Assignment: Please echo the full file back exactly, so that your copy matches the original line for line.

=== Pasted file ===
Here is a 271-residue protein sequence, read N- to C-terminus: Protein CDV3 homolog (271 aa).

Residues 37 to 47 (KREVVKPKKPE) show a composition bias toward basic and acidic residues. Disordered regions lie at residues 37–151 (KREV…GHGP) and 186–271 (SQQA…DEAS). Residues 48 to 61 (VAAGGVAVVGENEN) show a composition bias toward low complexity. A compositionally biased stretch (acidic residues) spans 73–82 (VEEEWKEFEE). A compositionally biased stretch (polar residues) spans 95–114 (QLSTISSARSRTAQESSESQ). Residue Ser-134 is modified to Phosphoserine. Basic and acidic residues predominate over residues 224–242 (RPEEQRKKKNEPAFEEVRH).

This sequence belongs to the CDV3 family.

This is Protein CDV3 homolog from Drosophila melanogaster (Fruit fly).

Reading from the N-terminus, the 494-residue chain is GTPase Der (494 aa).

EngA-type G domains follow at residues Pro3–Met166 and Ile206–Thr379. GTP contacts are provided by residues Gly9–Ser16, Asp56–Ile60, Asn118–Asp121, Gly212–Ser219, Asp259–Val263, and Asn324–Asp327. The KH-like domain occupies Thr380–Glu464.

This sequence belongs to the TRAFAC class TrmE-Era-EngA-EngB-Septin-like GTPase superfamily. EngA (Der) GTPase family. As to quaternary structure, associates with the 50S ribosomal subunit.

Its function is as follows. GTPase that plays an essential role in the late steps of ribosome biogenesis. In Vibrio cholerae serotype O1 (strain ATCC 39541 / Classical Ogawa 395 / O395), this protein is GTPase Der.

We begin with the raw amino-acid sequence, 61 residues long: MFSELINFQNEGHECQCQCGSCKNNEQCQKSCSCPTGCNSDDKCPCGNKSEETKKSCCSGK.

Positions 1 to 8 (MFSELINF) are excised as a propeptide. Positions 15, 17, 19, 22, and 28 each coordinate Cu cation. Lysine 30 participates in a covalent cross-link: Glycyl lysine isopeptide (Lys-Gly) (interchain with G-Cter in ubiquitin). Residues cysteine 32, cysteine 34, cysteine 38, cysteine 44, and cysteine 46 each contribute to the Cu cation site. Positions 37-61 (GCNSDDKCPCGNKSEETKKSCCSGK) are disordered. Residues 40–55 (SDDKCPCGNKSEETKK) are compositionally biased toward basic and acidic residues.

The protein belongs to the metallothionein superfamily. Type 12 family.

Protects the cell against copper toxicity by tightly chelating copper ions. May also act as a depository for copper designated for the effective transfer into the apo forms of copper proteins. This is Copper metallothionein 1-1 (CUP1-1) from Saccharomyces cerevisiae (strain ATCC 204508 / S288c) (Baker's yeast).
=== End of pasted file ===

Here is a 271-residue protein sequence, read N- to C-terminus: Protein CDV3 homolog (271 aa).

Residues 37 to 47 (KREVVKPKKPE) show a composition bias toward basic and acidic residues. Disordered regions lie at residues 37–151 (KREV…GHGP) and 186–271 (SQQA…DEAS). Residues 48 to 61 (VAAGGVAVVGENEN) show a composition bias toward low complexity. A compositionally biased stretch (acidic residues) spans 73–82 (VEEEWKEFEE). A compositionally biased stretch (polar residues) spans 95–114 (QLSTISSARSRTAQESSESQ). Residue Ser-134 is modified to Phosphoserine. Basic and acidic residues predominate over residues 224–242 (RPEEQRKKKNEPAFEEVRH).

This sequence belongs to the CDV3 family.

This is Protein CDV3 homolog from Drosophila melanogaster (Fruit fly).

Reading from the N-terminus, the 494-residue chain is GTPase Der (494 aa).

EngA-type G domains follow at residues Pro3–Met166 and Ile206–Thr379. GTP contacts are provided by residues Gly9–Ser16, Asp56–Ile60, Asn118–Asp121, Gly212–Ser219, Asp259–Val263, and Asn324–Asp327. The KH-like domain occupies Thr380–Glu464.

This sequence belongs to the TRAFAC class TrmE-Era-EngA-EngB-Septin-like GTPase superfamily. EngA (Der) GTPase family. As to quaternary structure, associates with the 50S ribosomal subunit.

Its function is as follows. GTPase that plays an essential role in the late steps of ribosome biogenesis. In Vibrio cholerae serotype O1 (strain ATCC 39541 / Classical Ogawa 395 / O395), this protein is GTPase Der.

We begin with the raw amino-acid sequence, 61 residues long: MFSELINFQNEGHECQCQCGSCKNNEQCQKSCSCPTGCNSDDKCPCGNKSEETKKSCCSGK.

Positions 1 to 8 (MFSELINF) are excised as a propeptide. Positions 15, 17, 19, 22, and 28 each coordinate Cu cation. Lysine 30 participates in a covalent cross-link: Glycyl lysine isopeptide (Lys-Gly) (interchain with G-Cter in ubiquitin). Residues cysteine 32, cysteine 34, cysteine 38, cysteine 44, and cysteine 46 each contribute to the Cu cation site. Positions 37-61 (GCNSDDKCPCGNKSEETKKSCCSGK) are disordered. Residues 40–55 (SDDKCPCGNKSEETKK) are compositionally biased toward basic and acidic residues.

The protein belongs to the metallothionein superfamily. Type 12 family.

Protects the cell against copper toxicity by tightly chelating copper ions. May also act as a depository for copper designated for the effective transfer into the apo forms of copper proteins. This is Copper metallothionein 1-1 (CUP1-1) from Saccharomyces cerevisiae (strain ATCC 204508 / S288c) (Baker's yeast).